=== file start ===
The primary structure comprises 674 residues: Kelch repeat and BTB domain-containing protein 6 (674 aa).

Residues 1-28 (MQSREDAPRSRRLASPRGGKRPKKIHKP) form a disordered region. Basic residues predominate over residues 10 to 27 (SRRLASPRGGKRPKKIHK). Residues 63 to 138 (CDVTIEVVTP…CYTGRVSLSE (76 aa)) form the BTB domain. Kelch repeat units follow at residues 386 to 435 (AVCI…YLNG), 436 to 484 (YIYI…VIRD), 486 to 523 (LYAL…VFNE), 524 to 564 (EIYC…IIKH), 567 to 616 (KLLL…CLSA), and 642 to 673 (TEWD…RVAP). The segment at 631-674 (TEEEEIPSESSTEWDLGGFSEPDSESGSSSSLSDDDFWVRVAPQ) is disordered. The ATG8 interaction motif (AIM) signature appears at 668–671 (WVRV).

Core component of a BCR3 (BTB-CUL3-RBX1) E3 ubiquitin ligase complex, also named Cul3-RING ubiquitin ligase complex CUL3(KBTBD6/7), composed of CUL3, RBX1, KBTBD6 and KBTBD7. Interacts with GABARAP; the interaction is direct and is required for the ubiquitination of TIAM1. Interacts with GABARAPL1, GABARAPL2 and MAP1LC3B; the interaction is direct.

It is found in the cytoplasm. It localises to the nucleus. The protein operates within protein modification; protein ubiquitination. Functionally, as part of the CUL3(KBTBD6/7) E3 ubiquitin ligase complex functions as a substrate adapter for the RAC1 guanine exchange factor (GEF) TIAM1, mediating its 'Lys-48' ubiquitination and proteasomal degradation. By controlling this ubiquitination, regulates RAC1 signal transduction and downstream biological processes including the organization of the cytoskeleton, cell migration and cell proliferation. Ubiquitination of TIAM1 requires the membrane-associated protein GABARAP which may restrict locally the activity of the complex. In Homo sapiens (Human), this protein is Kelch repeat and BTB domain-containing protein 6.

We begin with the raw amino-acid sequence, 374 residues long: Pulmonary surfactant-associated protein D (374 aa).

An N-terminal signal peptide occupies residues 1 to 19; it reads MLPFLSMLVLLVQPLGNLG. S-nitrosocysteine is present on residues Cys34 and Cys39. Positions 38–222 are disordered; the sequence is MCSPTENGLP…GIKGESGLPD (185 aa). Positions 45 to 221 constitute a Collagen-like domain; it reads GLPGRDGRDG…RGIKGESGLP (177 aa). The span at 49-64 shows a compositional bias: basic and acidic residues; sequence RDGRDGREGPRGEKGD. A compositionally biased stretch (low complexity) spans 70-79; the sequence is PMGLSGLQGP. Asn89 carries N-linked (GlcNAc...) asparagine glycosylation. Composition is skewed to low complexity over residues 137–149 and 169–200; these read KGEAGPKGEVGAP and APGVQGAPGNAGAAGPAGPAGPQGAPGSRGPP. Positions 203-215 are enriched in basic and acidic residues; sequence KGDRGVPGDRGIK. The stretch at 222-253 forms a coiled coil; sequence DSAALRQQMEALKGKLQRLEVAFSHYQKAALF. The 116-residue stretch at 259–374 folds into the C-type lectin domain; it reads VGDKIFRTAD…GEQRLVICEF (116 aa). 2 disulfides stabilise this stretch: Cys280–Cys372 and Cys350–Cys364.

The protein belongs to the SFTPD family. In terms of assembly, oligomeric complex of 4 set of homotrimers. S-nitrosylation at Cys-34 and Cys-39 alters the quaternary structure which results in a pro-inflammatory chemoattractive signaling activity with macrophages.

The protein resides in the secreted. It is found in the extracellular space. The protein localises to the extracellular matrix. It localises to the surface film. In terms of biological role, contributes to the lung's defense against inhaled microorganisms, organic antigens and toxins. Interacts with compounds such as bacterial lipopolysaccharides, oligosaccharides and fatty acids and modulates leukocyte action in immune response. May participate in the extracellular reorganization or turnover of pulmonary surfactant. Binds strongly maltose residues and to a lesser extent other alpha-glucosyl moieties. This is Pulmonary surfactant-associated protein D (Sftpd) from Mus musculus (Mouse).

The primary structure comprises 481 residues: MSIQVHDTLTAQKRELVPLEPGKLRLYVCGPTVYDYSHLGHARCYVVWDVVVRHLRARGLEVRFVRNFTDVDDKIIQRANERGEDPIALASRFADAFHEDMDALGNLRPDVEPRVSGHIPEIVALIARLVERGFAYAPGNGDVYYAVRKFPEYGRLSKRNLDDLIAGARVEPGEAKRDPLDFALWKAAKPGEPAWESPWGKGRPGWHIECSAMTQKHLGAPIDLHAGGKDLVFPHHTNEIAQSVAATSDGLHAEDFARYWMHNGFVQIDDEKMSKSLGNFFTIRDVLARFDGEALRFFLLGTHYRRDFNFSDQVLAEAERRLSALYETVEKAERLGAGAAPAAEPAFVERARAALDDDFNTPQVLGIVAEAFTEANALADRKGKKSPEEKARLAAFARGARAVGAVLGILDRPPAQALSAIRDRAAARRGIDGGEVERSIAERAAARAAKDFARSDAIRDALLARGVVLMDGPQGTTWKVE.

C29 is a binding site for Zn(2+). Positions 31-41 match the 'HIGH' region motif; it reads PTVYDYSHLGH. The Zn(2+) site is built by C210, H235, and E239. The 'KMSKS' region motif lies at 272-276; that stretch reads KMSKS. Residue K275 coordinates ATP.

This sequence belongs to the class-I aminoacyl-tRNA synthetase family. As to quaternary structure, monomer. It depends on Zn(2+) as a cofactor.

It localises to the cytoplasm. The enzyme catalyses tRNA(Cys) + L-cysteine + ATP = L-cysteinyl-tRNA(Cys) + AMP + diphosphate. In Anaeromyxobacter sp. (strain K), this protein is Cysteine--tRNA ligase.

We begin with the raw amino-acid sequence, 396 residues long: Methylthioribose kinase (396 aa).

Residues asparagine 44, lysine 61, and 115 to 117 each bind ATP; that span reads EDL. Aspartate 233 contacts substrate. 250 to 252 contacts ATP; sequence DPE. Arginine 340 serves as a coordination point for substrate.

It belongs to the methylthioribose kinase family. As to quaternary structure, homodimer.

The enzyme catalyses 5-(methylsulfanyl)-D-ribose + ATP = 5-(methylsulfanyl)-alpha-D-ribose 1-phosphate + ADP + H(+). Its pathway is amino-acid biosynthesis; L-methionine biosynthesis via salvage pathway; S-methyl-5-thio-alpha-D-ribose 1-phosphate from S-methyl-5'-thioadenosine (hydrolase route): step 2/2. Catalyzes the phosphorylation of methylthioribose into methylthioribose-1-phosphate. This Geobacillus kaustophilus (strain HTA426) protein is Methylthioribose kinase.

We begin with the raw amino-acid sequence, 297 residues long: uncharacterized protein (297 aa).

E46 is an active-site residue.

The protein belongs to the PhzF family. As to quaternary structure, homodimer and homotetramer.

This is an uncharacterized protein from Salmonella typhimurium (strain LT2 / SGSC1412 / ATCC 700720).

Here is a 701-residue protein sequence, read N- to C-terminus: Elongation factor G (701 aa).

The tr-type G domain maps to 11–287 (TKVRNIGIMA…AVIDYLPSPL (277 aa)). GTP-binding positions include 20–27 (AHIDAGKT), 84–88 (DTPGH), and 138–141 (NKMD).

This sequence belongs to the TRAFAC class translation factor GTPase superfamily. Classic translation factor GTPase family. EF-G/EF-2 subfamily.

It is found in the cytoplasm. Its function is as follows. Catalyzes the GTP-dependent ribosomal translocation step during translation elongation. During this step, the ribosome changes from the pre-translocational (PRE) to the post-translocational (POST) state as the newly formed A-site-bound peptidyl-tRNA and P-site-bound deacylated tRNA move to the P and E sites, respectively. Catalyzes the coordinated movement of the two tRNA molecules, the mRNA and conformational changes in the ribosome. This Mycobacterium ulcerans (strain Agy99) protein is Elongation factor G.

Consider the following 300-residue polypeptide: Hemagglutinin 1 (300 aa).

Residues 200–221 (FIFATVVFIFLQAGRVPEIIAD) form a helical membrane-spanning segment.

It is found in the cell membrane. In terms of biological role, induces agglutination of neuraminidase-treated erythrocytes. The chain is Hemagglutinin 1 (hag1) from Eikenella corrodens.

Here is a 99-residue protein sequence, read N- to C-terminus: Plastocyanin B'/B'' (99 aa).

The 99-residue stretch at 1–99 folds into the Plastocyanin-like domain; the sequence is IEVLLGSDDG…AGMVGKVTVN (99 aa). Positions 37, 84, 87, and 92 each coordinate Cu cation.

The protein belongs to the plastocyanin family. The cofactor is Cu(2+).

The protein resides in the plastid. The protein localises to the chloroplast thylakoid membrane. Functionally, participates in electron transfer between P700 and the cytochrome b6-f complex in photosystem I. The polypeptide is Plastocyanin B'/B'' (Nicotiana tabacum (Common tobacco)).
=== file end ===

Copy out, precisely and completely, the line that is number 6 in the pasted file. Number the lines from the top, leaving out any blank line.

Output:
An N-terminal signal peptide occupies residues 1 to 19; it reads MLPFLSMLVLLVQPLGNLG. S-nitrosocysteine is present on residues Cys34 and Cys39. Positions 38–222 are disordered; the sequence is MCSPTENGLP…GIKGESGLPD (185 aa). Positions 45 to 221 constitute a Collagen-like domain; it reads GLPGRDGRDG…RGIKGESGLP (177 aa). The span at 49-64 shows a compositional bias: basic and acidic residues; sequence RDGRDGREGPRGEKGD. A compositionally biased stretch (low complexity) spans 70-79; the sequence is PMGLSGLQGP. Asn89 carries N-linked (GlcNAc...) asparagine glycosylation. Composition is skewed to low complexity over residues 137–149 and 169–200; these read KGEAGPKGEVGAP and APGVQGAPGNAGAAGPAGPAGPQGAPGSRGPP. Positions 203-215 are enriched in basic and acidic residues; sequence KGDRGVPGDRGIK. The stretch at 222-253 forms a coiled coil; sequence DSAALRQQMEALKGKLQRLEVAFSHYQKAALF. The 116-residue stretch at 259–374 folds into the C-type lectin domain; it reads VGDKIFRTAD…GEQRLVICEF (116 aa). 2 disulfides stabilise this stretch: Cys280–Cys372 and Cys350–Cys364.